Amin Homaei

Graduation Semester and Year




Document Type


Degree Name

Master of Science in Civil Engineering


Civil Engineering

First Advisor

Melanie L Sattler


Methane (CH4) is a powerful greenhouse gas (GHG), contributing 32% of current climate forcing (US EPA, 2015). In 2014 the White House released the “Strategy to Cut Methane Emissions” as part of the Climate Action Plan. Landfills are one of the strategy’s 4 key sectors, contributing 18% of US methane emissions (US EPA, 2013). Even when landfills capture methane and burn it to produce electricity, around 25% of methane still leaks through landfill covers (US EPA, 2005). In natural environments, iron oxides, manganese oxides, nitrates, and sulfates have been shown to stimulate microbial anaerobic oxidation of methane (AOM) (Sivan et al., 2014). Adding fly ash, which can contain these components, to the soil of a landfill cover would thus be expected to increase AOM in the lower layers of the cover. The current work is a preliminary study to determine the effect of fly ash on microbial activity of methanotrophs in landfill’s final cover. Two fly ash samples were selected based on their chemical components and adsorption capacity to be mixed with two final cover soil samples. Soil alone and 75% soil- 25% fly ash mixtures were put in batch reactors in contact with a CH4 and CO2 mixture, similar to the bio gas produced in landfills. To compare the performance of different samples, the concentration of CH4 and CO2 in the reactors was monitored for 40 days, via a gas chromatograph. The results indicate that adding fly ash to the soil would decrease the performance of microbes to oxidize methane. The concentrations of elements in the fly ash with the potential to oxidize methane (e.g. iron, manganese) were low; in addition, the large fraction of fly ash used (25%) substantially reduced the microbes available for methane oxidation. Fly ash or other wastes with a higher percent of constituents like iron and manganese should be tested, in lower fractions.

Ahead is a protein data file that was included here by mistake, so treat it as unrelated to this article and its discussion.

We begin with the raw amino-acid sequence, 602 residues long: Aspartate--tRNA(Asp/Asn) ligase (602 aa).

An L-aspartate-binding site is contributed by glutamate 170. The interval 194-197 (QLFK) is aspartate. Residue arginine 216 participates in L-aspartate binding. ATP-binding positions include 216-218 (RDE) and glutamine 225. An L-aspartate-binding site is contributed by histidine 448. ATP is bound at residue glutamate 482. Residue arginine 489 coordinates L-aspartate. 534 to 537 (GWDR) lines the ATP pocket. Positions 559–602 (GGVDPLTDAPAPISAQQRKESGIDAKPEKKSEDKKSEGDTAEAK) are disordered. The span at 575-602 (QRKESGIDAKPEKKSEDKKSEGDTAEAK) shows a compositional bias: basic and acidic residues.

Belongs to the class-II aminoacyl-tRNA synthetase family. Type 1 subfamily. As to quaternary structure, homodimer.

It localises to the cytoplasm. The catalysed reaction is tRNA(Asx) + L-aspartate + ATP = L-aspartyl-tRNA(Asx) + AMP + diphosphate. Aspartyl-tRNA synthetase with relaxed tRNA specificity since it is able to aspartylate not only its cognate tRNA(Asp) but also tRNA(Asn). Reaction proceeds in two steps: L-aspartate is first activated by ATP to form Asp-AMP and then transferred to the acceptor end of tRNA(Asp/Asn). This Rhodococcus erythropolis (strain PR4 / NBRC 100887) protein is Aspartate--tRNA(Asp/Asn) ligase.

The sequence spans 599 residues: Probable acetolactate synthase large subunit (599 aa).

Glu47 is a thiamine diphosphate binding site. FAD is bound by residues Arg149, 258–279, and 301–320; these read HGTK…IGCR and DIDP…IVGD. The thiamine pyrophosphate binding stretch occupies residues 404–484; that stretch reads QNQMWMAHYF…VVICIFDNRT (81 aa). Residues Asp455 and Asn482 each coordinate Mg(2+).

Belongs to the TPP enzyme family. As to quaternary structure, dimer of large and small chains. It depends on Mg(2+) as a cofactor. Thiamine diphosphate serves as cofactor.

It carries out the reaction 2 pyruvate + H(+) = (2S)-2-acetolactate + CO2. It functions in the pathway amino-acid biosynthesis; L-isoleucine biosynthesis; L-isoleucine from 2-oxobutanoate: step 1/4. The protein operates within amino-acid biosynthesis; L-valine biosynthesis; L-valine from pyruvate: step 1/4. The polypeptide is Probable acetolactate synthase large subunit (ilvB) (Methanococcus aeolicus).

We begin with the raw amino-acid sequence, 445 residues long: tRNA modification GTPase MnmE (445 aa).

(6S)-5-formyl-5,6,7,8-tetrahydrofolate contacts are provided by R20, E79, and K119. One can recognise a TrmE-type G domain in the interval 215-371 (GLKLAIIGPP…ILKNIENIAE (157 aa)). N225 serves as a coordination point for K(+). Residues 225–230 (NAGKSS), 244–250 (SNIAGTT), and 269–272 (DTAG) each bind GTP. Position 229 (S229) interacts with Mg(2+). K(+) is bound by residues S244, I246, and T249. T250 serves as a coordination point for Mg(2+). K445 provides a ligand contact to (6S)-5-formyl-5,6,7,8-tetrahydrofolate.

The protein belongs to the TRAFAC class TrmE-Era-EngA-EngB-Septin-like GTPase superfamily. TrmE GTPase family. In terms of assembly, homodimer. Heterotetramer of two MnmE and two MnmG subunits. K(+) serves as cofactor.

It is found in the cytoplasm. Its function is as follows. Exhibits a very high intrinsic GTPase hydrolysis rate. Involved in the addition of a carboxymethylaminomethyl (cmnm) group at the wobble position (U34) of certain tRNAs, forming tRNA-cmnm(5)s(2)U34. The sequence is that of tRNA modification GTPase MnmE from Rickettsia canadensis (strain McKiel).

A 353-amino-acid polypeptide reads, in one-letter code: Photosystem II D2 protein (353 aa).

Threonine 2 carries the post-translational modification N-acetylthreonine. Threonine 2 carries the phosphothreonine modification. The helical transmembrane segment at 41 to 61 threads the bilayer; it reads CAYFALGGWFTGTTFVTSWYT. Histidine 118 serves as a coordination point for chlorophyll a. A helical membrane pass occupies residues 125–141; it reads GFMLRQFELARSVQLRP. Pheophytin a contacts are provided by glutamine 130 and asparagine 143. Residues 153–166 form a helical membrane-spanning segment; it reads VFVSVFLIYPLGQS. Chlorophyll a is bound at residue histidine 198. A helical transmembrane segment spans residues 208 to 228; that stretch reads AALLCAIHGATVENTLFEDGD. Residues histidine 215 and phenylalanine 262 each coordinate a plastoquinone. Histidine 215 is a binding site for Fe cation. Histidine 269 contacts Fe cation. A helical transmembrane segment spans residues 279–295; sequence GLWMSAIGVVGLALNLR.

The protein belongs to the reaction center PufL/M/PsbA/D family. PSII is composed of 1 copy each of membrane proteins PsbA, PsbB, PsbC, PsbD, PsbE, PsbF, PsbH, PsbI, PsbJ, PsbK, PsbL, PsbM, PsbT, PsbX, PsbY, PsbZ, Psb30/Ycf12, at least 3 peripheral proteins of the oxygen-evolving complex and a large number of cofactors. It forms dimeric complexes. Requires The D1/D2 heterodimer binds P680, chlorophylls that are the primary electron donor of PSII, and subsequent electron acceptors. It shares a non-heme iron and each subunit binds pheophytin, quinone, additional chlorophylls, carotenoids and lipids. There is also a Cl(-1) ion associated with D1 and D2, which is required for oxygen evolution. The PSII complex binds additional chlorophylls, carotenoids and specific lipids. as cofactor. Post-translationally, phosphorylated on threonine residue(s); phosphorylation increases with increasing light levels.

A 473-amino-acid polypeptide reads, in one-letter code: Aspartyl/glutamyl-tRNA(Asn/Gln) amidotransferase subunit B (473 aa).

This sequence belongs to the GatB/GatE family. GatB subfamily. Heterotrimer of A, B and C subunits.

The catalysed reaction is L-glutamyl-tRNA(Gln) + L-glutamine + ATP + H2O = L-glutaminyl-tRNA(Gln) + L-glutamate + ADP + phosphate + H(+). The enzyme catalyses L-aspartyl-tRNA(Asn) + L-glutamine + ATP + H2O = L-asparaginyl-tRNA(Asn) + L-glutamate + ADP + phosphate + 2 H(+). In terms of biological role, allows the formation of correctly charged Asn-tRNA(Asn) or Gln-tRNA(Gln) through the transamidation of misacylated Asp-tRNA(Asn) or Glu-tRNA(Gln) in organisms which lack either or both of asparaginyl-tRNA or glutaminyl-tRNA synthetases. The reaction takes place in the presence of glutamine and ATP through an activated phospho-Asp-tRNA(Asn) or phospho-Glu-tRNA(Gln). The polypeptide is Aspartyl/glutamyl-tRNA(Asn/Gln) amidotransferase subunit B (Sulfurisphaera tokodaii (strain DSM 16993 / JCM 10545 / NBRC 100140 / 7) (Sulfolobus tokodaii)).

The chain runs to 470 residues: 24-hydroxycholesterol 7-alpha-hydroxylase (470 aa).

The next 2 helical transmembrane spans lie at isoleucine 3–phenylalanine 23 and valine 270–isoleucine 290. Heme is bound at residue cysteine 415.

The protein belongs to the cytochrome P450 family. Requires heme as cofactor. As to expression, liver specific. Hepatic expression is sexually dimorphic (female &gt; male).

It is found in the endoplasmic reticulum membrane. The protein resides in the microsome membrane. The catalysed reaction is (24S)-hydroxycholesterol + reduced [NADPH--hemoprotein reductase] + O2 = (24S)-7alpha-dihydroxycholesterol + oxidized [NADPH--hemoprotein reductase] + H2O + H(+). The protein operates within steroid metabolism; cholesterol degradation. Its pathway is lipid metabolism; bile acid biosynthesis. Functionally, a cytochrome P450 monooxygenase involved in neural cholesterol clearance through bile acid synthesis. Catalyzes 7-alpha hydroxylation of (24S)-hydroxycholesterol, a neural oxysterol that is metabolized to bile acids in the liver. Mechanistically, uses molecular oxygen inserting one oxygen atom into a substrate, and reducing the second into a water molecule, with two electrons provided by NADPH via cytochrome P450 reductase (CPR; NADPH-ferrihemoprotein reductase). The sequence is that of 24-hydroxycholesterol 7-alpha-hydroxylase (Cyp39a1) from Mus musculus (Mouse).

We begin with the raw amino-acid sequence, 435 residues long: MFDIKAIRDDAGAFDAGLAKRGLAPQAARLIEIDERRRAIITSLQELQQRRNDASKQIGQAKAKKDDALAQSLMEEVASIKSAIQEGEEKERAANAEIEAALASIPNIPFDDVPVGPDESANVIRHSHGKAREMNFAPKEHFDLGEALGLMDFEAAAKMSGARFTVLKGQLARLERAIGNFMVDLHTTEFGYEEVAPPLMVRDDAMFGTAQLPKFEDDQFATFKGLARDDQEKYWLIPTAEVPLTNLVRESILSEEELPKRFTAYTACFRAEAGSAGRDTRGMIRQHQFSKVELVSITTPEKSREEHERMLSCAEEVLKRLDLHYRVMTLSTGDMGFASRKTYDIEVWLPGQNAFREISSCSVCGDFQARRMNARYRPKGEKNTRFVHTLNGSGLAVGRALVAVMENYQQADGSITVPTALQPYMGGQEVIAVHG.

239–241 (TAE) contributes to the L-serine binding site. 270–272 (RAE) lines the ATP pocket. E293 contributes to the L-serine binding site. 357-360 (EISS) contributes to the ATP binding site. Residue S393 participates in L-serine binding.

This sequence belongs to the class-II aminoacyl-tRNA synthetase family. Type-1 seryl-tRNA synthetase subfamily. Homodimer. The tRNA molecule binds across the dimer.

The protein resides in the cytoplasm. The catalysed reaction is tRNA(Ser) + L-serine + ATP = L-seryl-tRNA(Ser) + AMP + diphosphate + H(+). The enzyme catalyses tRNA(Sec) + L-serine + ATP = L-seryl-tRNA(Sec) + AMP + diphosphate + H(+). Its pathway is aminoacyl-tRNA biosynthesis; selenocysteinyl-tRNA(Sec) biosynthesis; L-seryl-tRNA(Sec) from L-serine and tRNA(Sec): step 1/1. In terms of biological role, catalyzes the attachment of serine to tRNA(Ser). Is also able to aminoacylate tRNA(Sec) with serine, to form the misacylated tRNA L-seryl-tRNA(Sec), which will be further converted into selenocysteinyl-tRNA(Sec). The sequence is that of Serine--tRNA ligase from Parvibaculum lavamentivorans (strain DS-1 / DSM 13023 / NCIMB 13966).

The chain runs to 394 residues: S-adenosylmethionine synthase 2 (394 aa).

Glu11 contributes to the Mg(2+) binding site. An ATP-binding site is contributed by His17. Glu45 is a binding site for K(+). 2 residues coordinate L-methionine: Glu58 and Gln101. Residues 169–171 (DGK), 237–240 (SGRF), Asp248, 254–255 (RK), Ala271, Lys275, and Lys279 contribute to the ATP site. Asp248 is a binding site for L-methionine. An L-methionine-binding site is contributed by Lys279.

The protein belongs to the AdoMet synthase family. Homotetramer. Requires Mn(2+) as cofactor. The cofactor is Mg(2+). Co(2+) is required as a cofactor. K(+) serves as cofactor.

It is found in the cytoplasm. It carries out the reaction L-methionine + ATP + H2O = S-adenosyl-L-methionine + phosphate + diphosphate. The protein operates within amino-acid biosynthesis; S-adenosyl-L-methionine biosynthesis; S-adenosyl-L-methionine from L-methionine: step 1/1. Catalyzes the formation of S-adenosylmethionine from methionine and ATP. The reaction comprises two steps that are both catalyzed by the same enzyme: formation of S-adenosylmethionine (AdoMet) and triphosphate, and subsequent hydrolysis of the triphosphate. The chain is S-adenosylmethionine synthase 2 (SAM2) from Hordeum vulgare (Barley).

Methane, Coal fly ash


Civil and Environmental Engineering | Civil Engineering | Engineering


Degree granted by The University of Texas at Arlington